Friday, August 05, 2022

By Carmel Hayes

A HUGE sculpture marking the ‘gateway’ to Portlaoise is set to be completed in coming weeks.

The work titled ‘Protectour’ reflects the layout of the town’s historic Fort Protector, while also celebrating sport to mark its location near O’Moore Park GAA grounds.

The sculpture on the Abbeyleix road, in poured and polished concrete by local company Uniqrete, is envisaged as “a portal to Portlaoise that marks both past and present” and includes a hidden time capsule.

It was commissioned by Laois County Council, in an open competition under the Government Per Cent for Art scheme.

In a statement today, the county council’s arts office said the focal point of the sculpture is “a large portal that seeks to mark both past and present, in reference to both the Old Fort and to the celebratory nature of sports” at nearby O’Moore Park.

The statement said: “Its structure is inspired by the footprint of the historic Old Fort, which was essentially a square fort with a square tower on one corner. Accompanying this portal are seven smaller forms, placed so that they sweep through in a curving and rotating composition.”

The seven smaller concrete forms represent the seven septs of Laois: O’Devoy (O’Deevy), O’Doran, O’Dowling, McEvoy, O’Kelly, O’Lalor and O’Moore. These were the original Gaelic clans that lost their lands and were driven out of Laois to Munster and Connaught, during the notorious plantations begun by Queen Mary in the 16th century.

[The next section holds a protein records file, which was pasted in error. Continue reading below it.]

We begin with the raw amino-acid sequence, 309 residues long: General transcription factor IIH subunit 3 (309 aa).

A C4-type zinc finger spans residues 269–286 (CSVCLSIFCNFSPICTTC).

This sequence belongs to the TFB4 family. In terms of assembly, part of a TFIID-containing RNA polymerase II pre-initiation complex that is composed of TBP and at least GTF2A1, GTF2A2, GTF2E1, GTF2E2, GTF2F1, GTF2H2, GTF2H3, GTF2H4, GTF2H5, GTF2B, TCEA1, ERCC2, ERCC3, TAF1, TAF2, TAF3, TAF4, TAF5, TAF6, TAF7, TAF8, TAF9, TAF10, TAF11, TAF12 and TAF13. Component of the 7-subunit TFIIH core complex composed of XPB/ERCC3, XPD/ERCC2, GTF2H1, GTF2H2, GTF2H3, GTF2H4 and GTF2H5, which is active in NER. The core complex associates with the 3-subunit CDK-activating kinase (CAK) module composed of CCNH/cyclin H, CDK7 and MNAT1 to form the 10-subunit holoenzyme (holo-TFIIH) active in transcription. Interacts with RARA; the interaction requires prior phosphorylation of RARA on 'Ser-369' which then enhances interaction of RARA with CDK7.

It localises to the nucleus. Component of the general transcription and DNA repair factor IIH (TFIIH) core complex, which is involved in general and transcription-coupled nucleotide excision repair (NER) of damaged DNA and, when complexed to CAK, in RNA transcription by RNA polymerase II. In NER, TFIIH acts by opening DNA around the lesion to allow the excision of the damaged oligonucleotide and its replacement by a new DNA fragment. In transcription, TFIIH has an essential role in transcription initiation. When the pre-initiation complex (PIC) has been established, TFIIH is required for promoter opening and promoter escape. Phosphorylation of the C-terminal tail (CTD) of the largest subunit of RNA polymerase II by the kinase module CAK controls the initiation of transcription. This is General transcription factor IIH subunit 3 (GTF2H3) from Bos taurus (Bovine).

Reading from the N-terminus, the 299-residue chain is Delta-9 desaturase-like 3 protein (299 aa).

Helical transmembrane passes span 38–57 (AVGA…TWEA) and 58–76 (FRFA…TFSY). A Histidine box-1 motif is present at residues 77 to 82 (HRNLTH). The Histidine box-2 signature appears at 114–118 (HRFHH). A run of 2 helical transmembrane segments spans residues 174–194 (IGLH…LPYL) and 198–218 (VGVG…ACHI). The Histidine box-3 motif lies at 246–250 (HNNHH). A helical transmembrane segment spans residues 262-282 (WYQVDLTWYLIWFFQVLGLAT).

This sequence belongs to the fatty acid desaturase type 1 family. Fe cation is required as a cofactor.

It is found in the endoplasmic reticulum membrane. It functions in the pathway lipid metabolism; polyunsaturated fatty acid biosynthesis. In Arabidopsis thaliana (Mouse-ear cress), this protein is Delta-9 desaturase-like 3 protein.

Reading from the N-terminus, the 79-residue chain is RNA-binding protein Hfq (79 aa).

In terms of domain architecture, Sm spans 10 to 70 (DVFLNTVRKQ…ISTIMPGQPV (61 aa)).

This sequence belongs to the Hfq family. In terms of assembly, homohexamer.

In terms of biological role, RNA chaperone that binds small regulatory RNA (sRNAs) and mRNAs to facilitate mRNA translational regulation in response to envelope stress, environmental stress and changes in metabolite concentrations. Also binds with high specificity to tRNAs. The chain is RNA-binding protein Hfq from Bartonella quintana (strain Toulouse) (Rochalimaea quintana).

The sculpture was created by Wicklow artist James Hayes, who says the large portal and the smaller forms represent “a historic transfer of power” in the county.

The arts office describes the piece as large and bright enough to be easily visible from a distance by pedestrians and drivers, so that it can be taken in at a glance.

They said: “It is anticipated that the artwork will in time become a focal point, a place of interest, a landmark of both the approach and exit to Portlaoise.”

They added that it was important that the new artwork for Portlaoise reflected “the time, place and space of the local community”, so they assisted James in engaging with local interest groups and schools during the Covid pandemic, to create and gather material for a time capsule that is hidden away inside the sculpture.

The arts office said: “The time capsule will, when it is opened in future years, reflect the happenings in the lives of these people over the period of the creation of the artwork.”

James has created other artworks in conjunction with Laois arts office, notably the Percent for Art Scheme commissioned for the Laois Arthouse in 2011 and the Emo Court Art Symposium of 2005. He exhibited a new work in the Laois Arthouse 10th anniversary exhibition ‘In Trust. In Gratitude. In Hope.’ in 2011 and 2022.

An official launch of the sculpture will be held on Culture Night on Friday 23 September.

The ‘Protectour’ sculpture under construction near O’Moore Park


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